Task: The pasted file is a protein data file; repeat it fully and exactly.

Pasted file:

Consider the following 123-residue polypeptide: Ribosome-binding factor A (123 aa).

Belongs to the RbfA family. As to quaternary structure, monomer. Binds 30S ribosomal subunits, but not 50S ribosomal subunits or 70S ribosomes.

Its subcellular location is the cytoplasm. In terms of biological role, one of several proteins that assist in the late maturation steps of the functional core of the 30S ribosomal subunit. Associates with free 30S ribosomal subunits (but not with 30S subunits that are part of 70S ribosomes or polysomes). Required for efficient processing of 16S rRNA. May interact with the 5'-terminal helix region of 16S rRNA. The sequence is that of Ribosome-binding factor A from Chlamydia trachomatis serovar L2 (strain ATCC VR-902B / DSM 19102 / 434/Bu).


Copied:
Consider the following 123-residue polypeptide: Ribosome-binding factor A (123 aa).

Belongs to the RbfA family. As to quaternary structure, monomer. Binds 30S ribosomal subunits, but not 50S ribosomal subunits or 70S ribosomes.

Its subcellular location is the cytoplasm. In terms of biological role, one of several proteins that assist in the late maturation steps of the functional core of the 30S ribosomal subunit. Associates with free 30S ribosomal subunits (but not with 30S subunits that are part of 70S ribosomes or polysomes). Required for efficient processing of 16S rRNA. May interact with the 5'-terminal helix region of 16S rRNA. The sequence is that of Ribosome-binding factor A from Chlamydia trachomatis serovar L2 (strain ATCC VR-902B / DSM 19102 / 434/Bu).